As Peter Bradshaw points out, Bertolucci was “not a director who responded to the #MeToo movement with strategic silence or contrition or self-questioning, still less an emollient attempt to reconcile the liberal intentions of his work with interpretations of sexism and arrogance in his career.” While Bertolucci “failed Schneider,” as Time’s Stephanie Zacharek puts it, Last Tango shouldn’t be “blotted out of history . . . To dismiss Last Tango is to devalue Schneider’s superb performance, a perceptive and daring one that’s the necessary twin to Brando’s.” And back in the Guardian, Ryan Gilbey argues that the films by both Bertolucci and the late Nicolas Roeg have to be considered within the context of the times in which they were made, when “explicit depictions of sex and desire were a driving dramatic force.” While transgressions such as the one on the set of Last Tango are unforgivable, Gilbey suggests that we nevertheless keep in mind that the “advances made and taboos busted by Roeg, Bertolucci, and contemporaries such as Walerian Borowczyk and Nagisa Oshima set out a cinematic landscape we now take for granted when we watch the work of Catherine Breillat, Claire Denis, Pedro Almodóvar, or Lars von Trier.”
The original brouhaha kicked up by Last Tango all but guaranteed that it’d be a box office smash, and with his newfound clout, Bertolucci set out to realize his most ambitious project yet. The original cut of 1900 that premiered in Cannes in 1976 ran nearly five and a half hours to tell a story that sweeps from the dawn of the twentieth century through to the end of the Second World War. Two friends, Alfredo (Robert De Niro), born to a family of wealthy landowners, and Olmo (Gérard Depardieu), a peasant, are tossed between the conflicting forces of fascism and communism. Featuring a starry cast that also included Donald Sutherland, Dominique Sanda, and Burt Lancaster, 1900 did not come cheap, and even after it was cut down to four hours for its U.S. release, it flopped. Looking back on the film for the A.V. Club in 2006, Noel Murray found that 1900 “may seem too conventional compared to the blazing fire of Bertolucci's previous films, but as the film rambles toward its beautifully symbolic final shot of a man on train tracks, it takes its place at the center of the director's career-long, fragmentary twentieth-century mosaic.”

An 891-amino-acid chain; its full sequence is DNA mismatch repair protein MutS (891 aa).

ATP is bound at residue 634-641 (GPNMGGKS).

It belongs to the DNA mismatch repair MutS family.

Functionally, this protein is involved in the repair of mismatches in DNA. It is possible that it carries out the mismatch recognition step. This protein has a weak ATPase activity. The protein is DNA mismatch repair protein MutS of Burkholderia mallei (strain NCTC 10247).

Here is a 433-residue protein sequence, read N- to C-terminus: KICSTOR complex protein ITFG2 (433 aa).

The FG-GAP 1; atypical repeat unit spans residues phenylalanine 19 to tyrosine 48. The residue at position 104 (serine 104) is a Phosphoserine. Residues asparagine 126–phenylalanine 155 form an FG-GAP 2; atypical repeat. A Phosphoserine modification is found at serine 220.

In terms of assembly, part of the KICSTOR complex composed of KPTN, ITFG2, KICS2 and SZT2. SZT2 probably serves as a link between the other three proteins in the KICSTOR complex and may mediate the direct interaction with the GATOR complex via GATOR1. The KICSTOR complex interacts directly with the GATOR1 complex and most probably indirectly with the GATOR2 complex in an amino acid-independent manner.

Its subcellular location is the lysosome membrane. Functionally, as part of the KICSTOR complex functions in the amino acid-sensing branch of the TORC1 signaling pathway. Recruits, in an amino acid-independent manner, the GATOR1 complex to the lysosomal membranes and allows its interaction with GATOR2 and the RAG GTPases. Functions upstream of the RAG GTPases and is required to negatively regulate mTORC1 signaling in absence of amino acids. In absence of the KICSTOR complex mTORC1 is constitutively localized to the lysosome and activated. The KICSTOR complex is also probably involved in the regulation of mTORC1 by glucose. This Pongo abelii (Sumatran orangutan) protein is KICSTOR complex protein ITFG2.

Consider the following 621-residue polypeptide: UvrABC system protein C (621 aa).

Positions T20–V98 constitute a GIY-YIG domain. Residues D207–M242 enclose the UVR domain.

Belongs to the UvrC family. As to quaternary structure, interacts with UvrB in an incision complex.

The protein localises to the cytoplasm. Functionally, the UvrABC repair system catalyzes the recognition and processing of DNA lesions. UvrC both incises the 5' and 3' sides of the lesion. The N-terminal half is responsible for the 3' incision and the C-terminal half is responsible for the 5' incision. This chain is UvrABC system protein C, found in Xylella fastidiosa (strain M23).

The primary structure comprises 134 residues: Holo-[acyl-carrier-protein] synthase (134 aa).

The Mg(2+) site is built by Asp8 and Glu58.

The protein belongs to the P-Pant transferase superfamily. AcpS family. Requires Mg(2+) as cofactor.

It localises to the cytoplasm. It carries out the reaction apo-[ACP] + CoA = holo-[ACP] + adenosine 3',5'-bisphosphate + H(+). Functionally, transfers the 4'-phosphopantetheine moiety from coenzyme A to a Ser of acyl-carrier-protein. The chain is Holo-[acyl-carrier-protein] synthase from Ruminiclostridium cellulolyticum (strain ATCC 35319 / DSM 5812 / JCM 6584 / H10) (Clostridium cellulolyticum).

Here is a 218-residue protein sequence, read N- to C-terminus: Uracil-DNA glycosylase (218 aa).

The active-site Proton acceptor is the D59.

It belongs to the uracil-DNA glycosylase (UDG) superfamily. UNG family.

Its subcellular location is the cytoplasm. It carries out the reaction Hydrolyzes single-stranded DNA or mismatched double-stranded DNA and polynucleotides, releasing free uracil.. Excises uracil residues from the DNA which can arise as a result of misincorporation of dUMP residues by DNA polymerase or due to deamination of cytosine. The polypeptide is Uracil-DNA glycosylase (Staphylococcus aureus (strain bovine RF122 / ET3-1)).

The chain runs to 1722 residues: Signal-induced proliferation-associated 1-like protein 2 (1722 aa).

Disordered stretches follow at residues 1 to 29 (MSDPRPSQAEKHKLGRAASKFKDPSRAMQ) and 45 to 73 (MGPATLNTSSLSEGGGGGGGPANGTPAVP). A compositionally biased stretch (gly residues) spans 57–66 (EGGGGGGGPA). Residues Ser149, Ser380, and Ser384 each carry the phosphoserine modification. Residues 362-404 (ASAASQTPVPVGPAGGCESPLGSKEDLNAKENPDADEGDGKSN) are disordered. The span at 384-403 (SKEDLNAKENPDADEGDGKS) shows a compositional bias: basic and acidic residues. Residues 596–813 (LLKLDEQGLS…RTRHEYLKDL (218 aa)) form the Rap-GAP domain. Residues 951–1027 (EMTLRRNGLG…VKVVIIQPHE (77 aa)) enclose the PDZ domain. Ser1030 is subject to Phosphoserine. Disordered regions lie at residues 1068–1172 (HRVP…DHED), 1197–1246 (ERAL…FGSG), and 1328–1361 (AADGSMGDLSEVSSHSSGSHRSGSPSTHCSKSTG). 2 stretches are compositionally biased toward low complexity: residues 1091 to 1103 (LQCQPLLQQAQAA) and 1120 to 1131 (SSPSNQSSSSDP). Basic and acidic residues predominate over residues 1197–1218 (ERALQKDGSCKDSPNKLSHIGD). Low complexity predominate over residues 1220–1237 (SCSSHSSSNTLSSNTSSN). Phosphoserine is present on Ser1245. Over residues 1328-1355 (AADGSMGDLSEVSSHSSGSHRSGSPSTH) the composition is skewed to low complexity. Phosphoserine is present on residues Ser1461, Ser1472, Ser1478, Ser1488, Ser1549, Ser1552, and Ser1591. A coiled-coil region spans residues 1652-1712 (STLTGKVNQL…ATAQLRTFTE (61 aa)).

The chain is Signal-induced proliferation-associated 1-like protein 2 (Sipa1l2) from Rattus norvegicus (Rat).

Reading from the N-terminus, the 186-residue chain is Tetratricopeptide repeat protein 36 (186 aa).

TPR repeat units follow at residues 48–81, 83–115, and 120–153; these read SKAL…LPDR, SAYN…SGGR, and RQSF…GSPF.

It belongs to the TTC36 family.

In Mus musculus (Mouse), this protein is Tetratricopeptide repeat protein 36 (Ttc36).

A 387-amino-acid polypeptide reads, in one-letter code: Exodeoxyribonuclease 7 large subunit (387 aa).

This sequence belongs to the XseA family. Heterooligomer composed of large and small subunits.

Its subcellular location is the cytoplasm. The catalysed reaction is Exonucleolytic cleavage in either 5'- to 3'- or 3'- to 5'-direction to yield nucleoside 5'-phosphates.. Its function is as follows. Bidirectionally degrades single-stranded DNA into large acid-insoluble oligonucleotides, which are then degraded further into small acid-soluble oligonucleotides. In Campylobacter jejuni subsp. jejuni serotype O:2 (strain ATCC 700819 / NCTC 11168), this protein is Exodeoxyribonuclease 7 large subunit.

Luna (1979), starring Jill Clayburgh as an opera singer, was, as Dan Callahan reminds us at RogerEbert.com, “regarded as a failure in its time, but there are several scenes that rank with Bertolucci’s best work, particularly a sequence where the protagonist Joe (Matthew Barry) is at a theater where they are showing Marilyn Monroe in Niagara (1953) and gradually the roof of the theater starts to open until the moon is visible—we can still hear the soundtrack of Niagara as Joe stares up at the moon in wonder. This was Bertolucci at his intuitive ‘I want it all’ best.” By comparison, Tragedy of a Ridiculous Man (1981) was a modest treatment of contemporary terrorism in Italy, a film now primarily remembered for starring Anouk Aimée and Ugo Tognazzi, who won the award for best actor in Cannes.